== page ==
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Steps for Oral Appliance Therapy for OSA

Process of Oral Appliance Therapy For OSA

By Lance Timmerman DMD

Often Seattle sleep apnea dentist Lance Timmerman DMD in Tukwila near Starfire is asked by his snoring or sleep apnea patients how EXACTLY the process for oral appliance therapy for OSA goes. While the steps are fairly simple and straightforward, they can be time consuming and unpredictable. Experience is important, as many dentists lack the training and experience to help as many people as possible.

Before the First Visit

Most patients take advantage of their medical insurance benefits. In order to do this and answer questions about financial investment for oral appliance therapy for OSA at the first visit, we ask for a health history, a copy of the diagnostic sleep study (PSG), a letter of CPAP intolerance and all medical insurance information (including medicare). Having this information in advance allows us to make necessary contacts with doctors and insurances.

First Visit for Oral Appliance Therapy for OSA

After a brief interview, an opportunity to answer any questions and financial arrangements for the estimated investment, a clinical exam is done. This is NOT a dental exam, so if you have a dental home, this exam is not a replacement for the routine exams done every 6 months. This exam is to better understand the airway and how to manage it with an oral appliance, so dental needs taken care of in the dental home may go unreported. This information is included in the claim submitted to insurance. Impressions of the teeth are taken and a bite relationship is taken in a starting position, one that allows adjusting. This is sent to a lab for fabrication.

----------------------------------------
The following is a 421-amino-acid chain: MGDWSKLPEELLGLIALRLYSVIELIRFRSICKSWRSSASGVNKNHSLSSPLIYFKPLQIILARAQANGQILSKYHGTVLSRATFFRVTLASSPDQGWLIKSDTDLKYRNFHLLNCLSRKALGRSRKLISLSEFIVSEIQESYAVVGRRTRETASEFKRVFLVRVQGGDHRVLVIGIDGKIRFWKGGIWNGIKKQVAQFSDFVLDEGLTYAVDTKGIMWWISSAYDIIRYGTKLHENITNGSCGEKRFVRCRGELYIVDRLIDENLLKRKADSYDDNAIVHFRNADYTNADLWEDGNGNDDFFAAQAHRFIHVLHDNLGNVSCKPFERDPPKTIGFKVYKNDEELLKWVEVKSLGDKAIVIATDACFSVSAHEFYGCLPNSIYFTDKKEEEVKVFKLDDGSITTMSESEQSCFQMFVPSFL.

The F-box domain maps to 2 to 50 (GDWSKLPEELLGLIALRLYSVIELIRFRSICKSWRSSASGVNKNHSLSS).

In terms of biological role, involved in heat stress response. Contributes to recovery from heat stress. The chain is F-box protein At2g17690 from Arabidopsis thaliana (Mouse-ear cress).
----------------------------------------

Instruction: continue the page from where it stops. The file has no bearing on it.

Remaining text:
Delivery of MAD Oral Appliance

A MAD (mandibular advancement device) is seated. This appliance, attached to both upper and lower jaws, supports the lower jaw and prevents collapsing backwards. When the jaw goes backwards, the airway is constricted or blocked. Constriction causes hypopneas and blockages cause apnea or apneaic events. When the device is seated (no matter which style; there are around 120 on the market) Dr Timmerman verifies fit and comfort. Dr Timmerman ALSO delivers a morning appliance, something to assist the jaws to return to the normal relationship. Advancing the jaw can cause the jaw to have difficulty biting like normal. This device can help along with exercises. If a TMJ condition is revealed, more therapy may be indicated.

Delivery of MAD Oral Appliance

A MAD (mandibular advancement device) is seated. This appliance, attached to both upper and lower jaws, supports the lower jaw and prevents collapsing backwards. When the jaw goes backwards, the airway is constricted or blocked. Constriction causes hypopneas and blockages cause apnea or apneaic events. When the device is seated (no matter which style; there are around 120 on the market) Dr Timmerman verifies fit and comfort. Dr Timmerman ALSO delivers a morning appliance, something to assist the jaws to return to the normal relationship. Advancing the jaw can cause the jaw to have difficulty biting like normal. This device can help along with exercises. If a TMJ condition is revealed, more therapy may be indicated.

Future Oral Appliance Therapy for OSA

Use of CPAP or oral appliance therapy for OSA is a lifelong commitment. Discontinuing use will return health to the original state, perhaps life threatening. Continuing use also may lead to adaptation. The effective position of the MAD may become less effective and require occasional fine tuning.

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